The route includes only three true summit finishes and several stages that end with a downhill run. Organiser ASO only included two time trials this year, stages one and 20, totalling 34.5 kilometres.
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“It’s a tough race, not a massive amount of TTs – and Froomey would prefer to do longer TTs,” Thomas told Cycling Weekly.
“You have to be shape from start to finish. I think it’s going to be an exciting few weeks.
“There could be someone on the podium who might have lost two to three minutes in the first week, but gets a bit of leeway and then suddenly he’s there. If someone is willing to be aggressive and take it on, then it will work to his advantage.”
ASO created a route which awards aggressiveness. Already on stage five it included the first summit finish to La Planche des Belles Filles. But later on, stages eight and nine, it’s added a twist.
Stage eight to Station des Rousses ends with 12 kilometres of undulating – flats and downhills – after the summit to Montée de la Combe while a brutal looking stage nine climbs to Mont du Chat, bombs downhill and covers 13.5 flat kilometres to Chambéry.
“That’s the big change [with only three summits and less time trial kilometres]. Every week, this year has a summit finish and a steep tough stage,” said Thomas.
“Stages eight and nine are not mountain tops, but one of them you can still make time differences on. A few guys will try and get gaps and long as they don’t descend slowly, they can keep any advantage they have at the top.
“And then you have the real short stage [stage 10 to Foix]. It is only 100K and I bet it’ll be full-gas all day.
“Then days like the Galibier stage . We previewed that stage, and it’s not a massively technical descent [19 kilometres] to Serre Chevalier. If someone has the advantage there then he can hold threat advantage to the line.”
The race starts Saturday with a short 14-kilometre time trial through Düsseldorf. After a flat stage Sunday, the fireworks could begin with the short and steep Longwy finish on Monday back in France.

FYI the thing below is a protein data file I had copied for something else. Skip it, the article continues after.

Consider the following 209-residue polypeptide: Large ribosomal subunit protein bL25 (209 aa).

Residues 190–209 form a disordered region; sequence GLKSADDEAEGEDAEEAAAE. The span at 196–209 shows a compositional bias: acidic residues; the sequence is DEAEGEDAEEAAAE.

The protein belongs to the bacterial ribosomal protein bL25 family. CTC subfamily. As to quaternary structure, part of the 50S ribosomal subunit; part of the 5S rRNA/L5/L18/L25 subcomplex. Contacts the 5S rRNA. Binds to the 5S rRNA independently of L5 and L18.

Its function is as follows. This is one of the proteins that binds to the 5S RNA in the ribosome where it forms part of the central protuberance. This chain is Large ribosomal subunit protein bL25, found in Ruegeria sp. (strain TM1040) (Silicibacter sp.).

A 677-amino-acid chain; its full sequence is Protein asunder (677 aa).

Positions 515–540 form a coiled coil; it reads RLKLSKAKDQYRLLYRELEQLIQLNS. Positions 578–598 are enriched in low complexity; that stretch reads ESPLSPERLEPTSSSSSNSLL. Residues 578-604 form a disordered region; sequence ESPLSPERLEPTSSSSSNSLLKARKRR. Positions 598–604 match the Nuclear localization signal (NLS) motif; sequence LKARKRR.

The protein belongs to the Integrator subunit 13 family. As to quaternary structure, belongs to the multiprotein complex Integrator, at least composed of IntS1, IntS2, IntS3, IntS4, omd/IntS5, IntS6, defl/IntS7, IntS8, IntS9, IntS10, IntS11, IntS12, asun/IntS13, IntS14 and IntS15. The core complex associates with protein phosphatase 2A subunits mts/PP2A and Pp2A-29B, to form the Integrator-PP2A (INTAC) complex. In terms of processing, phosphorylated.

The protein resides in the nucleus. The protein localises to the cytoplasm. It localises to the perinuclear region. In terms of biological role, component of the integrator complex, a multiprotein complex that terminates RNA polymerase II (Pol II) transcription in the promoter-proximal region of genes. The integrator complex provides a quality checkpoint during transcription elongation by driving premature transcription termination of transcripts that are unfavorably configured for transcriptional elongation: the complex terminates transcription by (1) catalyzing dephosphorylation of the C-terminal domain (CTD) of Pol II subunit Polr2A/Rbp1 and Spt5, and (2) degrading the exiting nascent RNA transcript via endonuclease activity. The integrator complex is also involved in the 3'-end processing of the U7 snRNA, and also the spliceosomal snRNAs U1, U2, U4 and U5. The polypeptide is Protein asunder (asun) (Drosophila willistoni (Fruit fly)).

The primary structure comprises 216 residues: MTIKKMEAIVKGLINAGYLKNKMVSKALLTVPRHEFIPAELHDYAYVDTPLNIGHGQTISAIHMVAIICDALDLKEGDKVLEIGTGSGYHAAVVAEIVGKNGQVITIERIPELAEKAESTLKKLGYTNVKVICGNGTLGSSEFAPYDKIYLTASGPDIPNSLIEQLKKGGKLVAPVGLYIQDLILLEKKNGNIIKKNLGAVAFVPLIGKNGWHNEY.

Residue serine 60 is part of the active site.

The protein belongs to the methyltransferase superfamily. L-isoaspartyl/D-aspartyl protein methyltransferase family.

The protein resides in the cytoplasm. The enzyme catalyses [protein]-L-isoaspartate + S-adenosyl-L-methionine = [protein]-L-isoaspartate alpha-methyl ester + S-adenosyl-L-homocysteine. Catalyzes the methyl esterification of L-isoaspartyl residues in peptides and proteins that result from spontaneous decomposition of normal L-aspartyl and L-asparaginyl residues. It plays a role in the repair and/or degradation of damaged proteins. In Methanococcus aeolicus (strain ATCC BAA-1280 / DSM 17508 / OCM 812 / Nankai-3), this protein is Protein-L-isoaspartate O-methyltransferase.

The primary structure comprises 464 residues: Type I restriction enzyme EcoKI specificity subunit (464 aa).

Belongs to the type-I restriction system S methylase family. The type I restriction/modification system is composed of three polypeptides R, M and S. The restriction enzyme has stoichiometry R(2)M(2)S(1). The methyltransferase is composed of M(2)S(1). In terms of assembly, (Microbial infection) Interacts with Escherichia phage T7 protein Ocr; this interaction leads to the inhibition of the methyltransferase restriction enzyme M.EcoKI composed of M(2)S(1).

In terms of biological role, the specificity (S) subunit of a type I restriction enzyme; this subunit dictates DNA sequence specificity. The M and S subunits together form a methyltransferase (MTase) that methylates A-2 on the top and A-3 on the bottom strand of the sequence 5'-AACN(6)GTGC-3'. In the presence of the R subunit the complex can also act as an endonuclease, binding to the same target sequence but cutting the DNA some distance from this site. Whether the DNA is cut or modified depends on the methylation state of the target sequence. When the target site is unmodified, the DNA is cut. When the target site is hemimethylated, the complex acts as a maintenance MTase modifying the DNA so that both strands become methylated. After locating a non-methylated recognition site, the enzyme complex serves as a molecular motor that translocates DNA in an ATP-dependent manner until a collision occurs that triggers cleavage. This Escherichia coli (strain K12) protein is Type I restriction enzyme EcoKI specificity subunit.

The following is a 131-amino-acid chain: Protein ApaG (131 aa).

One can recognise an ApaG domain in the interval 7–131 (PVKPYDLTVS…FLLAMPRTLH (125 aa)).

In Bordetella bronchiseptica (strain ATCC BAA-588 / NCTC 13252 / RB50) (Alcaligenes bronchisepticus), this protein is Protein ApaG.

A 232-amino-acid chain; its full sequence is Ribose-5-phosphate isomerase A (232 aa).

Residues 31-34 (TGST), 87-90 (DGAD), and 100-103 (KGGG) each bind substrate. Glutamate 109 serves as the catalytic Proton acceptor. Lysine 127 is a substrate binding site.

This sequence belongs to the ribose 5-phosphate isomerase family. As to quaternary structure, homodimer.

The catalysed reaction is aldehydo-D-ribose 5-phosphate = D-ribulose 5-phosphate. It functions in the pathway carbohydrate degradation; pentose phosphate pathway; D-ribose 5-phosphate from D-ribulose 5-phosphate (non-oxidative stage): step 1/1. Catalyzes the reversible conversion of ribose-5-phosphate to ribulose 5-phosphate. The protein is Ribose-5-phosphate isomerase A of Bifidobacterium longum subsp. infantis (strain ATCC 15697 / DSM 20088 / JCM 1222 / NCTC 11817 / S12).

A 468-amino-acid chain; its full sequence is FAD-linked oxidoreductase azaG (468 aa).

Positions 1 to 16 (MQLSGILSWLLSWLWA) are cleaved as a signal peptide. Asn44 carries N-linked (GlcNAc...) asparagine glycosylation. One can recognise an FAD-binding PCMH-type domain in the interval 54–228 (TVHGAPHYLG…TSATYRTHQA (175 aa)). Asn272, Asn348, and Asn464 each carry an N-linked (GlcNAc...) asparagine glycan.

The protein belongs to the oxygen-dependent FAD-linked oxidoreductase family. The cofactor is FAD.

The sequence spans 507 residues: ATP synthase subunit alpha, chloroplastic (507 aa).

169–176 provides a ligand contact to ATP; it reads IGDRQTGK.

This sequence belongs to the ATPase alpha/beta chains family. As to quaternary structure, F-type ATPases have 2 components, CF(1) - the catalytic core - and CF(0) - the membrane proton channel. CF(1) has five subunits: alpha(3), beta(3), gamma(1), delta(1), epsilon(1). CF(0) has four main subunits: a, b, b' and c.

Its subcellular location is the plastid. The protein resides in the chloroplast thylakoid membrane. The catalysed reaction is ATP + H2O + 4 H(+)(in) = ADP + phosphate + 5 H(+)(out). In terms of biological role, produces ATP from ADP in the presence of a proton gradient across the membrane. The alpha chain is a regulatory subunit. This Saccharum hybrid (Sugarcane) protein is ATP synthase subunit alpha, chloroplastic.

“You have to be aggressive but also remember that it’s a long way,” Thomas continued.
“That’s the thing with Froome, we always have to hold him back. He always wants to attack anywhere, in the crosswinds, in the downhill, or on the first climb of the day. It’s about managing that, being aggressive when it counts and not being carried away.”
Chris Froome won the Tour in 2013, 2015 and 2016. In 2014, he abandoned due to crashes in the first week.
He appears to be improving just in time for July, but the 2017 season has been his most unsuccessful since he became a Grand Tour challenger. He has yet to win this year, leading some to wonder if Richie Porte (BMC Racing), Nairo Quintana (Movistar) or another star may topple Froome.
“I think he still looks good and I don’t think he’s too far off his best,” continued Thomas.
“In the Dauphiné he made that step up. I think he’s still going to be as good as ever, but the gap to the other guys has come up over the years.
“But the fact that he hasn’t won gives his rivals a confidence boost, which obviously isn’t a great thing, but at the same time, he’s going to be good and fighting for the win.”
Thomas will become Sky’s plan B if something should happen to Froome. He is racing the Tour after pulling out of the Giro d’Italia early due to a crash.
Team Astana leads with Fabio Aru and Jakob Fuglsang, who won the Critérium du Dauphiné in a tactical battle with Porte.
“Given the depth in the race, a lot can happen and change. It’ll be an exciting few weeks,” Thomas said.
“There’s always [that depth]. After you get the first 10 days or two weeks done, there is a natural selection and the cream rises to the top. It’ll be between two to four men, but I wouldn’t be surprised if it comes down to the final time trial in Marseille.”
After the final 22.5-kilometre time trial in Marseille, the race finishes with its traditional flat sprinters’ stage on the Champs-Élysées in Paris.